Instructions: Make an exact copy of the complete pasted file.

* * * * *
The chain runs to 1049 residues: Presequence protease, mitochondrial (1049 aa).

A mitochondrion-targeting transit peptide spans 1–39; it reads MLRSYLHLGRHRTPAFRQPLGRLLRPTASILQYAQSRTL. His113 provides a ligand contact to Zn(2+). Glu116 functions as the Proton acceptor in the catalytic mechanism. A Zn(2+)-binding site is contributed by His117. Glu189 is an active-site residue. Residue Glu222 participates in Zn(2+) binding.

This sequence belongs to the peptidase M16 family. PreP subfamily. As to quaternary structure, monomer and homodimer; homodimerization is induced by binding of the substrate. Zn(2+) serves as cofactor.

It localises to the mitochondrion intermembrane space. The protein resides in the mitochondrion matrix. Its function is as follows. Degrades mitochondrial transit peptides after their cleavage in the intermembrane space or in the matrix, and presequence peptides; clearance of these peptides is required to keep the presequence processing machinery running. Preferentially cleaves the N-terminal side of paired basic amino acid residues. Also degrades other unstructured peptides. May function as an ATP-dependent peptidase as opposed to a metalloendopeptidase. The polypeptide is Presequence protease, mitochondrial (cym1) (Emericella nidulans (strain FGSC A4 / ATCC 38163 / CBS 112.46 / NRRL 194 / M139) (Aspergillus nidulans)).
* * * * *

The chain runs to 1049 residues: Presequence protease, mitochondrial (1049 aa).

A mitochondrion-targeting transit peptide spans 1–39; it reads MLRSYLHLGRHRTPAFRQPLGRLLRPTASILQYAQSRTL. His113 provides a ligand contact to Zn(2+). Glu116 functions as the Proton acceptor in the catalytic mechanism. A Zn(2+)-binding site is contributed by His117. Glu189 is an active-site residue. Residue Glu222 participates in Zn(2+) binding.

This sequence belongs to the peptidase M16 family. PreP subfamily. As to quaternary structure, monomer and homodimer; homodimerization is induced by binding of the substrate. Zn(2+) serves as cofactor.

It localises to the mitochondrion intermembrane space. The protein resides in the mitochondrion matrix. Its function is as follows. Degrades mitochondrial transit peptides after their cleavage in the intermembrane space or in the matrix, and presequence peptides; clearance of these peptides is required to keep the presequence processing machinery running. Preferentially cleaves the N-terminal side of paired basic amino acid residues. Also degrades other unstructured peptides. May function as an ATP-dependent peptidase as opposed to a metalloendopeptidase. The polypeptide is Presequence protease, mitochondrial (cym1) (Emericella nidulans (strain FGSC A4 / ATCC 38163 / CBS 112.46 / NRRL 194 / M139) (Aspergillus nidulans)).